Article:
Posted by Sadie from ? (220.127.116.11) on Friday, May 09, 2003 at 3:51PM :
News & Analysis
Unemployment grips Basra
8 May 2003
As a United Nations vehicle pulls up outside the Al-A'yun Hotel in Basra city it is immediately mobbed by 70 to 80 people waving their CVs at the arriving official, jostling to gain his attention. "Any job, I will do anything," a voice from the back of the crowd rings out.
Within five minutes, 60 CVs are shoved into the official's hand. At the reception desk inside, a pile of others is growing. In the dining area another four piles are stacked on a table. Just across the road, someone else is selling photocopies of a UN job application form.
The applications come in all shapes and sizes - some typed, some as computer print-outs, others handwritten. Another entrepreneur has been selling a handwritten application letter with blanks to fill in.
A man with a degree in computer science and several years of relevant experience writes: "I have written this request to ask for a suitable job - I will work at anything."
Another, with a BA in commerce, who speaks Arabic, English and Russian, says he is looking for work as a driver. A physics graduate wants "computer work, or as a driver, or electrician, or anything". Electrical and civil engineers, accountants, lawyers, economists, computer scientists, agronomists, doctors and nurses, businessmen, petrochemical engineers, fuel and energy engineers - they have all handed in their CVs.
Shuruq says she had worked as a researcher in the laboratories at the University of Basra for five years. She has a PhD in chemistry, but says she would be happy to work as a secretary. She has to survive and has no idea when the university will reopen. "I have no money - I can't buy food or clothes, or meat. Me and my husband live on rice, sugar, tea and bread that we were given before the war started."
Rihab says her family eats meat or fish once a month, or every two months. A computer programmer, she has been looking for a job since 1999. "We have nothing, we eat one meal a day, sometimes two. We are really suffering."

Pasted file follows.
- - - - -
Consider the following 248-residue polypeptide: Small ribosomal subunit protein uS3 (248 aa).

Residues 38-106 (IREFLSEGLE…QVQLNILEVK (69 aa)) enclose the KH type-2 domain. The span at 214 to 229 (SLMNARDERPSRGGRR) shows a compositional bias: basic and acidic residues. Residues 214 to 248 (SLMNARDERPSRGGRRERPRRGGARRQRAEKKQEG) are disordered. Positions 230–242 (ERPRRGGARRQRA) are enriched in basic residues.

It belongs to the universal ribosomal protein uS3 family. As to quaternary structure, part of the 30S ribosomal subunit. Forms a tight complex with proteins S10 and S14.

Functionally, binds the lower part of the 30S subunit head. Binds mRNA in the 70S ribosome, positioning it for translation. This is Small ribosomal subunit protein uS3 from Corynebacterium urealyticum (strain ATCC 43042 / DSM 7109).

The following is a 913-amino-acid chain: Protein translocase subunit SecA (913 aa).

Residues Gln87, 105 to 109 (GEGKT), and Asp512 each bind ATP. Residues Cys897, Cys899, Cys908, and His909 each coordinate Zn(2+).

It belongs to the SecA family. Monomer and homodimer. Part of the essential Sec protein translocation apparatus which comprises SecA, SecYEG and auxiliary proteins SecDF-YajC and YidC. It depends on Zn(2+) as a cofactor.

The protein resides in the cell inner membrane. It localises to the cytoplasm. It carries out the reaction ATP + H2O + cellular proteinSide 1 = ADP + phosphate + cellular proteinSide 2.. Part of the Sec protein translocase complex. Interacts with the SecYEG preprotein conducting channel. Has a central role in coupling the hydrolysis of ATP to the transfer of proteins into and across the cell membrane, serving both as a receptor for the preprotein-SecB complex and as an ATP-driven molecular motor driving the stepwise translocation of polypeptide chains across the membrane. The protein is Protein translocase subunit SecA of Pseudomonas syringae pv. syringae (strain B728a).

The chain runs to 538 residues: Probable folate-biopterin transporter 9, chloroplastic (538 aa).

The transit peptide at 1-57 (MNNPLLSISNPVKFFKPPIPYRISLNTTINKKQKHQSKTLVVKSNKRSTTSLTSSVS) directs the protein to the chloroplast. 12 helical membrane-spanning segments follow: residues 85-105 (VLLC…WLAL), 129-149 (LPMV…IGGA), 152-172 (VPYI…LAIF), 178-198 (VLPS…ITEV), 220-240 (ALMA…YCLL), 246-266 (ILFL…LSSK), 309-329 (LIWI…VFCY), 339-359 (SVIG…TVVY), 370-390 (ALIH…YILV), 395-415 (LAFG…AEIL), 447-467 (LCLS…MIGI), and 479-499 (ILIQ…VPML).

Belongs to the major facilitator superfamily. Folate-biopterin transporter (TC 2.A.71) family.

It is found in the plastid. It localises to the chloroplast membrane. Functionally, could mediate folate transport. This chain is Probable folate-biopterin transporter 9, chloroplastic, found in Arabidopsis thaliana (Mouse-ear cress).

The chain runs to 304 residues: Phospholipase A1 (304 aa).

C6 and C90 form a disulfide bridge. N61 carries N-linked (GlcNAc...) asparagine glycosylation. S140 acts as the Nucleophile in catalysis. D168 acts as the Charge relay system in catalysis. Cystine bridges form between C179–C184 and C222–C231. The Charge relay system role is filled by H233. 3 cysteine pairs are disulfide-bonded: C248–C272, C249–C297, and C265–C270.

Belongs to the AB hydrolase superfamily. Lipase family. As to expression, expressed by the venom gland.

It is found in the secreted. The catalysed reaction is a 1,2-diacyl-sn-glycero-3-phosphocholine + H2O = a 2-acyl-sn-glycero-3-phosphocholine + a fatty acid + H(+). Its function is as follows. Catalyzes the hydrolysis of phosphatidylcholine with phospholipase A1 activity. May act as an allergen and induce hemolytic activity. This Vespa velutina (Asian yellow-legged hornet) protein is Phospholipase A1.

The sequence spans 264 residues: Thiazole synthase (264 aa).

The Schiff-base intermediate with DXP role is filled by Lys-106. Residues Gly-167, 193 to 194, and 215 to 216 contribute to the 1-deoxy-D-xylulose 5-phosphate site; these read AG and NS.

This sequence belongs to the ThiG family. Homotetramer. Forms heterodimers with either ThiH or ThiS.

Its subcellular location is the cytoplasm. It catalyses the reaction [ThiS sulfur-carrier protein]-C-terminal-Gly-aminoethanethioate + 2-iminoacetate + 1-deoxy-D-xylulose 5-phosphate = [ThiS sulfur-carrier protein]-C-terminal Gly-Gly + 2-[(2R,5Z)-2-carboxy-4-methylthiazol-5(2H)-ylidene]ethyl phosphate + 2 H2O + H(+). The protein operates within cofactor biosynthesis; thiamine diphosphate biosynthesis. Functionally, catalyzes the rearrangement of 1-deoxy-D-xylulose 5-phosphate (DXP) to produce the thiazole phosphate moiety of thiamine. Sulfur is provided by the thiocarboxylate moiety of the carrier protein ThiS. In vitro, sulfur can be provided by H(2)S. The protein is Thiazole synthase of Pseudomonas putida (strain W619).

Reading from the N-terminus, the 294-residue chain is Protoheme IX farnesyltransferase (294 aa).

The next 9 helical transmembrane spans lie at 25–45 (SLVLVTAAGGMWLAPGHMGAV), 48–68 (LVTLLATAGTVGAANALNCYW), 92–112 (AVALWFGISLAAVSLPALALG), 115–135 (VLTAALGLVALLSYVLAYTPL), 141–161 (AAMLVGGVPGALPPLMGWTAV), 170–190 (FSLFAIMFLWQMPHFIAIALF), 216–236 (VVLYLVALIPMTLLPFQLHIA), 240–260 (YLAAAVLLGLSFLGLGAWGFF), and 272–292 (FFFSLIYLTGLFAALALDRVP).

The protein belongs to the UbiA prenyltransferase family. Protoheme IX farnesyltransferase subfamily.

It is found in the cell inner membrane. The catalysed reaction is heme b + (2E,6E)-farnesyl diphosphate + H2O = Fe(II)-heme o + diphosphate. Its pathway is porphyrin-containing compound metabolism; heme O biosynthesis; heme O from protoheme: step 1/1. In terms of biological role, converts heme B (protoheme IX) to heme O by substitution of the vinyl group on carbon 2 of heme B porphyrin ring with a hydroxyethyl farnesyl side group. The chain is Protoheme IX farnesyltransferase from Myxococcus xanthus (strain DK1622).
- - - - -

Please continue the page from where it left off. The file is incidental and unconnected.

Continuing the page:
She has a skin complaint, but says going to the doctor is out of the question. Since her family sold their fridge, air conditioner, washing machine, freezer, crockery, furniture, any imported items they had, and her mother's jewellery, there isn't much left to make any money from.
Rihab has thought of leaving the country many times, but failed to put together the half a million Iraqi dinars (US $250) to pay for a passport. But even if she had succeeded in obtaining one, she would not, under Iraqi laws, have been permitted to leave the country unaccompanied by a male relative, and so, as a single woman, she is trapped.
The UN could give women like Rihab a chance to compete professionally. "We are trying to favour women. We are letting them into the building to fill out the forms and hand in their CVs - they can't compete with the guys pushing out there," Charles Forbes, a security officer with the World Food Programme, said.
With reports of kidnappings and the recent killing of a woman in Basra, many females feel too scared to go out, even to hand in their CVs. "It's not safe for women to walk in the streets," says Mahmud Shakur, a lawyer. Meanwhile, neither men nor women know what to do.
People have no idea when things will begin to improve. "There is no news, there is no security, no government, no opening of industries, no jobs, said Mahmud. At least if they knew when things would improve, they would not feel quite so desperate, he added.
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